And they live close enough to me that I can see the tiny speck in their eyes; but I can’t see the beam in my own eye.

In his own eyes no man is an asshole.

I think that’s one reason the Scripture encourages individual religion, a personal encounter with God, a one-on-One relationship with the Almighty.

Yes, the Scripture does say stuff about wives—but not being a wife, those passages are none of my business. I need to concentrate on what God says about how husbands are to act because I am a husband.

Then there are also portions of Scripture addressed to both Ginny and me collectively. Here are two verses, for instance:

“And be ye kind one to another, tenderhearted, forgiving one another, even as God for Christ's sake hath forgiven you”.

“Forbearing one another, and forgiving one another, if any man have a quarrel against any: even as Christ forgave you, so also do ye”.

Heavy stuff!

To forebear means to put up with it while it’s happening.

To forgive means to put up with it after it’s happened and move on from there.

Tenderhearted means to recognize that hearts are fragile, they can be broken. And it means that I should give Ginny as little to forbear and to forgive as possible.

But what if Ginny offends my religious scruples and does not conform to my five guidances of the Holy spirit or my six thought patterns? I have no idea what those things are, but I know that in marriage arguments among Christian couples, one or the other brings out the Big Guns by citing Scripture to show that offending ME equals offending God Himself.

I’ve seen husbands harp on how she is to submit; and I’ve seen wives browbeat that sinner they married about going to church on Sunday and relish telling all and sundry to pray for his conversion.

Yes, the couple that prays together stays together—and often make eachother miserable in doing so.

St. Peter said, “Likewise, ye husbands, dwell with them according to knowledge, giving honour unto the wife, as unto the weaker vessel, and as being heirs together of the grace of life; that your prayers be not hindered”.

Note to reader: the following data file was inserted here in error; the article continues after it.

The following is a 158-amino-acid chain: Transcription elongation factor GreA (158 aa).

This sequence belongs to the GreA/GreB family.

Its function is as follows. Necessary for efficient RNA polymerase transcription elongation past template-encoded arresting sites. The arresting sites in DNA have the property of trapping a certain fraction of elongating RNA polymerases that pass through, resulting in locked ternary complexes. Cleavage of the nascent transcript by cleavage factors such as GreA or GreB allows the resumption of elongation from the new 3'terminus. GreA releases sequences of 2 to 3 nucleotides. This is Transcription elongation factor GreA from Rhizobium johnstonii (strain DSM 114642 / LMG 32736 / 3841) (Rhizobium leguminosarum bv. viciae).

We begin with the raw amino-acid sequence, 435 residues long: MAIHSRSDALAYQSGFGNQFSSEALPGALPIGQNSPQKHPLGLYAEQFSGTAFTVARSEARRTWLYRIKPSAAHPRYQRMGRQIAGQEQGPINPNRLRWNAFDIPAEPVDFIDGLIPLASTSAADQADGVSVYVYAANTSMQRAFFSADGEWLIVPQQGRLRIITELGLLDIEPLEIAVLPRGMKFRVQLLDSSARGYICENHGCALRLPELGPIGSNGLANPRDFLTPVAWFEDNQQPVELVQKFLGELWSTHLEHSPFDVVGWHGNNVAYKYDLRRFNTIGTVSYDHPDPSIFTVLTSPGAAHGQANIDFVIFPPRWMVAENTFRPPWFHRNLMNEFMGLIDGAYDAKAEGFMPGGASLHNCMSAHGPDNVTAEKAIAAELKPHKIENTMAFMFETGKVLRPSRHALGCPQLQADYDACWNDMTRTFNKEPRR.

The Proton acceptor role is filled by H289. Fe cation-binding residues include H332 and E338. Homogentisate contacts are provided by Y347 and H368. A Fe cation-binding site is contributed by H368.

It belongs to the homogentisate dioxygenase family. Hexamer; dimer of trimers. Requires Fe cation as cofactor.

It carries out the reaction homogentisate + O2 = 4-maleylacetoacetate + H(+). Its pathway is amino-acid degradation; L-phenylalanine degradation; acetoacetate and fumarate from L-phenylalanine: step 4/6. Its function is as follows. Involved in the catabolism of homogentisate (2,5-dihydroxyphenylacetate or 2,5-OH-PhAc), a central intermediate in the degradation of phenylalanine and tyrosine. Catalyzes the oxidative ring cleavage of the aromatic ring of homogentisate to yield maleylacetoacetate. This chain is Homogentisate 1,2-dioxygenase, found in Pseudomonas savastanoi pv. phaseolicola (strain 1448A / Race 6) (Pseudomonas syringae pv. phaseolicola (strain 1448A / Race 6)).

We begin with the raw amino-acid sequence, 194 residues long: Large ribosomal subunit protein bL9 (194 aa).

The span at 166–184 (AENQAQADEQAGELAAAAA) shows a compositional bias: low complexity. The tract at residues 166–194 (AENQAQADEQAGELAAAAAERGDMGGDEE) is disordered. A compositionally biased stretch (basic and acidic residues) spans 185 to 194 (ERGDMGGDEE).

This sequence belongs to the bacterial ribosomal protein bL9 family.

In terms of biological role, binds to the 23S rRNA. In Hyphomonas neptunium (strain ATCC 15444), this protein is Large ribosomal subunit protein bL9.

In other words, Guys, it’s no good calling on God if we can’t dwell and get along with the wife.

To me “Giving honour” means I am to never put Ginny down—not in public. Not in private. Not even in joking. Never. The whole damn world is out there to put you down day after day and nobody needs that crap at home.

Compliment her on every possible occasion. There’s always something positive to say. Great tits, Babe. That was a fine meal you cooked. I feel safe with you. I need you to listen to me for a while. You picked a great place to come to. I love the way the light hits your hair. You make me feel good.

Hell, if she looks a mess and she knows it, you can always fall back on, “You have such beautiful eyes”.

And, screw flowers; Say it with words. You have not married a mind reader. You need to say it out loud. Every morning when we part for work, I make sure the last thing Ginny hears me say is “I love You”—because, who knows, that may well be the last thing she will ever hear me say.

OK. Nobody asked for my advice, but I’m on a roll here so one other thing:

Personal hygiene—lets face it, guys smell like goats because we are goats.

A little honest sweat from work smells like love. You’re doing right. But there are limits, and observing those limits comes under the heading of “dwell with them”.

It’s an eccentricity of mine, but since I work from a home office and Ginny goes out to work, I shave at 4 in the afternoon, shortly before she gets back home from work—Who more important do I want to look nice for?